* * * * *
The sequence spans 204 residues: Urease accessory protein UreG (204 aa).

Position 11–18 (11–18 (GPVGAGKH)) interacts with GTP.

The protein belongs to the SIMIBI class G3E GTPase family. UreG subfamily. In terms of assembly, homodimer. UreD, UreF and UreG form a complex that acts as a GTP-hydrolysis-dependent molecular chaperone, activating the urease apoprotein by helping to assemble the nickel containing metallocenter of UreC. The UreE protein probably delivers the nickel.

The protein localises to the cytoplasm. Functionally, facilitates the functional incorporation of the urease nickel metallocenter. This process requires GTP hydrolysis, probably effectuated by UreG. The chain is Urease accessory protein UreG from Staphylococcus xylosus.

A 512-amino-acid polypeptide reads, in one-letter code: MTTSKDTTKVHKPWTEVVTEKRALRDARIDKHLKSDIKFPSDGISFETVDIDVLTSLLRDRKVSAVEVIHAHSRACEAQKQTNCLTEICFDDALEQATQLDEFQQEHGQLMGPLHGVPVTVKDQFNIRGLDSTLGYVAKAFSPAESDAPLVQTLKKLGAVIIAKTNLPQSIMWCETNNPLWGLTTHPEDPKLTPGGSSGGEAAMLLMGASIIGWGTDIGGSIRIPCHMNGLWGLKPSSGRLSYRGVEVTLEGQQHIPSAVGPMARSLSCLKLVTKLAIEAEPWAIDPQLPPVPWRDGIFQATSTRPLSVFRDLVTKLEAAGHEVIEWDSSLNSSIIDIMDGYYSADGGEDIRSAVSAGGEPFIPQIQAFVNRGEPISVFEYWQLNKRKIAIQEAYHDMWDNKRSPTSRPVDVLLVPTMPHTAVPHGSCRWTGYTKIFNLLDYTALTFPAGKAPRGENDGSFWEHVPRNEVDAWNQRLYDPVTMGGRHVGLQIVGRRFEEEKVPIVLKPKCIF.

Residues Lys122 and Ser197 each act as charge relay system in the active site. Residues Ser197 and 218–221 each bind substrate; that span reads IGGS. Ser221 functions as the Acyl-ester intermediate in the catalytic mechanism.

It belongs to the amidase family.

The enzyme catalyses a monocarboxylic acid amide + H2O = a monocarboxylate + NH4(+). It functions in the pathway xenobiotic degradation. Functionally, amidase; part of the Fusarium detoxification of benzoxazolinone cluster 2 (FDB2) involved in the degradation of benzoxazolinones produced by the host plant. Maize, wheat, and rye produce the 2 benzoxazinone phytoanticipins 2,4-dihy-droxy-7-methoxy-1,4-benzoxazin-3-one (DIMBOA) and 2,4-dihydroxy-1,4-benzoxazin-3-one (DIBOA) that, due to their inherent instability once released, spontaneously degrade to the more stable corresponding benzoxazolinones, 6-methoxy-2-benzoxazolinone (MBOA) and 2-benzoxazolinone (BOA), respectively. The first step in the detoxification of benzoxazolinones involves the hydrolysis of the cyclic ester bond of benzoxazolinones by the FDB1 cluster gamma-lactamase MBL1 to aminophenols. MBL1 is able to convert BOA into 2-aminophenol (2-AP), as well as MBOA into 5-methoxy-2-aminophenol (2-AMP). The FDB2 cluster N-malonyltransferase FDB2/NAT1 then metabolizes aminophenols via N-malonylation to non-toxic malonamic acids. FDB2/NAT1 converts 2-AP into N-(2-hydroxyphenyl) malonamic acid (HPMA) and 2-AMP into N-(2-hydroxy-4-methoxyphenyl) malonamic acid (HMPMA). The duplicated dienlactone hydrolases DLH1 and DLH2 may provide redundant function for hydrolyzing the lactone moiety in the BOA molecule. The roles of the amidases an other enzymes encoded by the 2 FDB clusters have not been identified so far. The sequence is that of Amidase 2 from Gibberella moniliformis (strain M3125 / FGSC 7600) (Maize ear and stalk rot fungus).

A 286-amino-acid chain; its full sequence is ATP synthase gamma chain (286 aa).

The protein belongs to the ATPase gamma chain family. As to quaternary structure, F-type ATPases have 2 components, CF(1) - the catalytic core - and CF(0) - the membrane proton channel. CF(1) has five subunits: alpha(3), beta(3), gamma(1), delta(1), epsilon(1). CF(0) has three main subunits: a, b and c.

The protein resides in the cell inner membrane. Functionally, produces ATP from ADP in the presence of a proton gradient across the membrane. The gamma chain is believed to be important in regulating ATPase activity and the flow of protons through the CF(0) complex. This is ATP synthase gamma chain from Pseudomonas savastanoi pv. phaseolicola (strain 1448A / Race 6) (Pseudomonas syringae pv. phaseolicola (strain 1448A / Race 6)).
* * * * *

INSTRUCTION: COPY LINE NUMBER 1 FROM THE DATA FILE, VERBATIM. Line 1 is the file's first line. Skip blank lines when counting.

The sequence spans 204 residues: Urease accessory protein UreG (204 aa).